We are performing a clinical intervention, that we believe will significantly improve some parameters in patients. We expect that the intervention will be successful 85% of the time (it will either be successful or not). We will be measuring the same parameters before and 3 months after the intervention. After that, we are planning to use paired t-test to determine whether the intervention results in a significant increase in these same parameters after the procedure compared to pre-procedure. We expect that if the intervention is successful (we know that the intervention is successful 85% of the time from preliminary studies), the parameters will improve to a certain degree, and we based our sample calculation on that effect estimate.
Specifically, I use pre-treatment (5000) and post-treatment (6500) means, pre and post group standard deviations (3000 each), correlation 0.5, alpha 0.05, power 0.95, one-sided (we expect an increase as indicated by prelim data. If there is a decrease, this well-known procedure would not be performed, thus one-sided). These numbers give me n=45 in STATA. After assuming a drop-out rate of 20%, I get n=54
However, I am not entirely sure how to incorporate the 85% procedural success rate into the sample size calculation. We know that the procedure will fail in approximately 15% of the patients, and they will not benefit from the procedure. In fact, there is a small chance (1-5%) that the parameters will get worse. The sample size calculation that I perform in STATA obviously does not factor in the procedural success rate.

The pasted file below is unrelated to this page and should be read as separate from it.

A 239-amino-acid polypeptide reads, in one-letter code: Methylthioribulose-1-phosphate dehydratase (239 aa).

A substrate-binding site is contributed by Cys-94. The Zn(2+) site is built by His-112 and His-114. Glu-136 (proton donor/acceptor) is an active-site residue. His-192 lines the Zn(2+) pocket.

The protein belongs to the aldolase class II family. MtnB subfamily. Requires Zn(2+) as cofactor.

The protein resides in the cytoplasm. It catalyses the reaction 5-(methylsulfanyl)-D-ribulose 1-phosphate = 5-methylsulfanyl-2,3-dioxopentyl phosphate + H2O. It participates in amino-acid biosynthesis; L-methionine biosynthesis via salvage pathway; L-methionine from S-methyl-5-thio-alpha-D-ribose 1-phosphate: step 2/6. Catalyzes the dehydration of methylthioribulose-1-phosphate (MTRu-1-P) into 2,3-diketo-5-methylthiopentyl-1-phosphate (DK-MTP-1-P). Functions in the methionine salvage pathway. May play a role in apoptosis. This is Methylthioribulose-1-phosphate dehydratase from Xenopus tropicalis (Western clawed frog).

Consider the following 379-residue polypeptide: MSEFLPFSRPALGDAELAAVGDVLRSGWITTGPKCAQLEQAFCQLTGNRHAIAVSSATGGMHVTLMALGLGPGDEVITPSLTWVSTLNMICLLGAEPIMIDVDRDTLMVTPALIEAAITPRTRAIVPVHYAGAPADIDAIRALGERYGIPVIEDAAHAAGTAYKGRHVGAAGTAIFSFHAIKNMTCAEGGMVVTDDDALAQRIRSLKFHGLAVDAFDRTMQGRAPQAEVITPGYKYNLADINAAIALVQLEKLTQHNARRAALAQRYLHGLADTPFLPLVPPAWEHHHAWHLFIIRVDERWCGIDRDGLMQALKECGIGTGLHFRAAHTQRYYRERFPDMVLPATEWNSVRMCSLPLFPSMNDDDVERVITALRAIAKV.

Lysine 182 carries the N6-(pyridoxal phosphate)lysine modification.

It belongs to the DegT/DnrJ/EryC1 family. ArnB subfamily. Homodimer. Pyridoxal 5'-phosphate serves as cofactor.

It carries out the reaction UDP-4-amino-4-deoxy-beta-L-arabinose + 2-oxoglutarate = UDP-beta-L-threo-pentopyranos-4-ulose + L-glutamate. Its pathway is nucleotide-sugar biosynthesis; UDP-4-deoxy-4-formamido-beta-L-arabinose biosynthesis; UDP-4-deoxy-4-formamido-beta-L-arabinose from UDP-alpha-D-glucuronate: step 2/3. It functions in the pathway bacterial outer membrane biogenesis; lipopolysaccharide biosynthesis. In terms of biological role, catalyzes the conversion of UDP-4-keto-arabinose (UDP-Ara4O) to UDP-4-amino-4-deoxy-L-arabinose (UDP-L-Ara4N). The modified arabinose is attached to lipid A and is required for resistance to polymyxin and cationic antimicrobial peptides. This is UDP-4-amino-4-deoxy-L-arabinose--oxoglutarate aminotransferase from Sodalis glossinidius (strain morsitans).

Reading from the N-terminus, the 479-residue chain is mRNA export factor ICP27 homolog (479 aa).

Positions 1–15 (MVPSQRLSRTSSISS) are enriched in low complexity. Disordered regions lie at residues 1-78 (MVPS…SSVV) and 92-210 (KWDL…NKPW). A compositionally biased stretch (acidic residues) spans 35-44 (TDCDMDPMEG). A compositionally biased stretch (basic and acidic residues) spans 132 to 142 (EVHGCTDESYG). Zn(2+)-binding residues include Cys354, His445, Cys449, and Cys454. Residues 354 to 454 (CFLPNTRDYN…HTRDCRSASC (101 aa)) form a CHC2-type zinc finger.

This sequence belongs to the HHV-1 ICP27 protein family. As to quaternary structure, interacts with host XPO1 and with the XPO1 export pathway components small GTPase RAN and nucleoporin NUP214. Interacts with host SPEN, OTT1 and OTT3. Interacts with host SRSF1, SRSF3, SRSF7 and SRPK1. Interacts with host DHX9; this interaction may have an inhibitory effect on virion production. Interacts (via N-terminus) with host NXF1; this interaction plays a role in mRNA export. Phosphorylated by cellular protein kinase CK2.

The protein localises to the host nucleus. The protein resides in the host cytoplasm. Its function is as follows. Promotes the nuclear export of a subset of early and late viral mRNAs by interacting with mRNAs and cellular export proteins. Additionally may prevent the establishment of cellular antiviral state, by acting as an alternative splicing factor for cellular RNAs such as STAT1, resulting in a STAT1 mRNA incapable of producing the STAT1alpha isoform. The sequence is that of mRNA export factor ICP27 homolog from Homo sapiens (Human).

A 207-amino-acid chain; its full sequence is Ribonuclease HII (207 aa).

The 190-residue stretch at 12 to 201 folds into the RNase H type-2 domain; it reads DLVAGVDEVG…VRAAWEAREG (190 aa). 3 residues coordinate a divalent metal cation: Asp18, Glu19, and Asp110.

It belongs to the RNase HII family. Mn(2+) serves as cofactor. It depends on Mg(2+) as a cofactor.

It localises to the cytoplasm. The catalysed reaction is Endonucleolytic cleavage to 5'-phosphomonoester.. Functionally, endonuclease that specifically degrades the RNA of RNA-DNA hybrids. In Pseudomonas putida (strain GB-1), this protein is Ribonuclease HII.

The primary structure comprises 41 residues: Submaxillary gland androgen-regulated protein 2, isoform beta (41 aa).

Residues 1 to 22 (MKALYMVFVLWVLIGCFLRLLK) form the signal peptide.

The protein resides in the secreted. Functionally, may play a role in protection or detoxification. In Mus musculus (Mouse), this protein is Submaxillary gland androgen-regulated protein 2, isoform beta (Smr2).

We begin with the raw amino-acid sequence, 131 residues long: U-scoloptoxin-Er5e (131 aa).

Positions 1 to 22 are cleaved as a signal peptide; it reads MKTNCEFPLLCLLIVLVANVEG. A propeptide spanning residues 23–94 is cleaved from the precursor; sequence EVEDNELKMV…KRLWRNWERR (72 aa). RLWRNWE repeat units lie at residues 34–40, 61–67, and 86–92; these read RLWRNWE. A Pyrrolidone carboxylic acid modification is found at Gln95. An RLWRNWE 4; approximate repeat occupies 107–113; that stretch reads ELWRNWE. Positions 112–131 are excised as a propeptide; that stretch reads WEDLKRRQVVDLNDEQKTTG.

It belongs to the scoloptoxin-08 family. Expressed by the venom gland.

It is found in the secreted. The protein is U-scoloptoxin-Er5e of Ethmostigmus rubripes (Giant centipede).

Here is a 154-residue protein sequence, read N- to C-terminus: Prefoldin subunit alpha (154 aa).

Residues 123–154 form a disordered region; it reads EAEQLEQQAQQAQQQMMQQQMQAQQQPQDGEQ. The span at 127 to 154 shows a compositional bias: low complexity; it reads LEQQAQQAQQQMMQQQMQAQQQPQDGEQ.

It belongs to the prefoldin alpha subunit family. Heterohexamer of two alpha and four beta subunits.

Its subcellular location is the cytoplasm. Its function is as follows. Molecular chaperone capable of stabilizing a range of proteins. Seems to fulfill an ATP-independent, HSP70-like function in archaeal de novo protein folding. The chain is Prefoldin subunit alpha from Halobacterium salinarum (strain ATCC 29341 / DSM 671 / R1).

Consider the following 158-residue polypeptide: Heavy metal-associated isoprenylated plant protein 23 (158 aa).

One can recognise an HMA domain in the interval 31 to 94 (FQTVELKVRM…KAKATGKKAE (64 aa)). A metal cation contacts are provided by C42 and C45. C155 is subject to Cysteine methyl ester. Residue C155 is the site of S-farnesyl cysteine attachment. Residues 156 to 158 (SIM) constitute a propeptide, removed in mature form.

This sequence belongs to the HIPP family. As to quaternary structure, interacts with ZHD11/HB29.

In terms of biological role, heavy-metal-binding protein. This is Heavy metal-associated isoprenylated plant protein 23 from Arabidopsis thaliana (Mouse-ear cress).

I thought about multiplying the sample size by 100/85 to make up for the 85% procedural success. That is n=54 will be n=64.
Could you please tell me if this is acceptable? Is there a better way to do this?
Edit: After seeing the first reply, I felt I need to clarify: Our outcome variable is continuous. In sample size calculation, we are estimating that following the intervention, patients will be more physically active (measured by daily steps), and will have 1500 steps/day more (from say 5000 steps/day to 6500/day steps). However, with this estimated effect size, STATA output that I get (n=54), estimates that all participants on average will have to show this average effect size. On the other hand, if the procedure fails, daily steps will not improve. That is to say, if we enroll 54 patients, 54 x (0.85)= 45 patients will have successful intervention. If the 45 patients show +1500/day improvement, we will fall short of power. Therefore, I feel like an adjustment is needed in the sample size, for which I multiplied 54 with 100/85 (85% procedural success). I was meaning to ask if this adjustment (n x 100/85) would be an appropriate way to fix this issue.